Analyst group MoffettNathanson says smaller operators might be better off without pay TV services. Here’s why they are almost certainly right.
Operators considering dropping pay TV service
Analyst Craig Moffett suggests that it is time for some service providers to consider dropping pay TV from their offering. His report says that large operators probably aren’t ready to begin to abandon television. They’re only losing a small number of subscribers. For example, Comcast lost 1.7% of its pay TV customer base last year. However, smaller operators are losing far more. Cable One lost 10.3%, and Mediacom lost 5.5% last year.
Mr. Moffett goes on to say that it may not be a bad thing if smaller operators abandoned pay TV services and focused on broadband. The problem for smaller operators is that they cannot make money anymore on pay TV. Cable One told MoffettNathanson that it loses money on every pay TV subscriber. To understand how smaller operators ended up in this position, let’s look at the profitability of Comcast’s pay TV service.
Comcast pay TV margins collapsing
The amount Comcast spends to license the TV channels that make up its pay TV offerings has been growing ahead of inflation for years. Back in 2014, average revenue per unit (APRU) for video services was $77.20. To pay programming costs, Comcast spent $36.99. In other words, 48% of ARPU went to pay for the programming.
In Q4 2018, ARPU was $84.60, 10% higher than back in 2014. However, the cost of programming grew an eye-popping 35% over the same period to reach $50.06, or 59% of ARPU. In other words, Comcast saw an 11% reduction in profit margin between 2014 and 2018.
Comcast’s reaction to falling margins is to focus on more profitable customers, according to David Watson, Head of Comcast Cable. It’s not clear his strategy is working. Comcast video ARPU, which measures the average revenue paid by video subscribers, is falling. It peaked in Q3 2017 at $85.8 per month and had fallen to $84.6 in Q4 2018. Were Mr. Watson succeeding in retaining the most profitable video customers, ARPU would increase as less profitable ones leave.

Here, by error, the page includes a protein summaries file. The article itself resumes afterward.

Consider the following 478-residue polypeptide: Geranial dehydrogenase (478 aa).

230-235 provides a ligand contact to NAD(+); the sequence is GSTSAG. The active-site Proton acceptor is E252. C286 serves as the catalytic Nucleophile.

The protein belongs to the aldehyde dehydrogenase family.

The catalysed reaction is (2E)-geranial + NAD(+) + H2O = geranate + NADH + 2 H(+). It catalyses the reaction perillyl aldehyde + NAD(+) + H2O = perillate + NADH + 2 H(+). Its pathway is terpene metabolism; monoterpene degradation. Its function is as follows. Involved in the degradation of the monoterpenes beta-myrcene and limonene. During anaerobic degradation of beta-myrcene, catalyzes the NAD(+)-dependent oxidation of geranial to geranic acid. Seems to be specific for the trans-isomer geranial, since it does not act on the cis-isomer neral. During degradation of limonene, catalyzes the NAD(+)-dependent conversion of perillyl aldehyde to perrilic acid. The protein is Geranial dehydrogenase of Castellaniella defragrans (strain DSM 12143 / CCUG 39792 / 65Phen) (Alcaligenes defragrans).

Smaller operators in a worse position
Unfortunately, smaller operators have probably seen much bigger increases in programming costs than Comcast because they lack the bargaining power a 20-million-strong subscriber-base provides. As well, they likely saw margins reduced by much more than 11% over the last five years. In this light, it is no surprise that Cable One says it loses money on every video customer. I have heard similar complaints from other smaller operators.
Smaller operators could well be better off abandoning traditional pay TV altogether and focusing on higher margin broadband services. They would see overall revenue fall, but the profitability of their business should improve dramatically. They can also work with vMVPDs like YouTube TV and Sling TV to bundle their services with broadband and continue to offer double and triple play services. Doing this should help to address competitive threats from other operators that still offer traditional pay TV and broadband bundles.
Why it matters
Escalating programming costs have seriously compromised the profitability of traditional pay TV services.
Many smaller operators are likely losing money on every pay TV subscriber because of the high programming costs.
Smaller operators might be better off abandoning pay TV, focusing on broadband, and building double-play bundles with vMVPDs.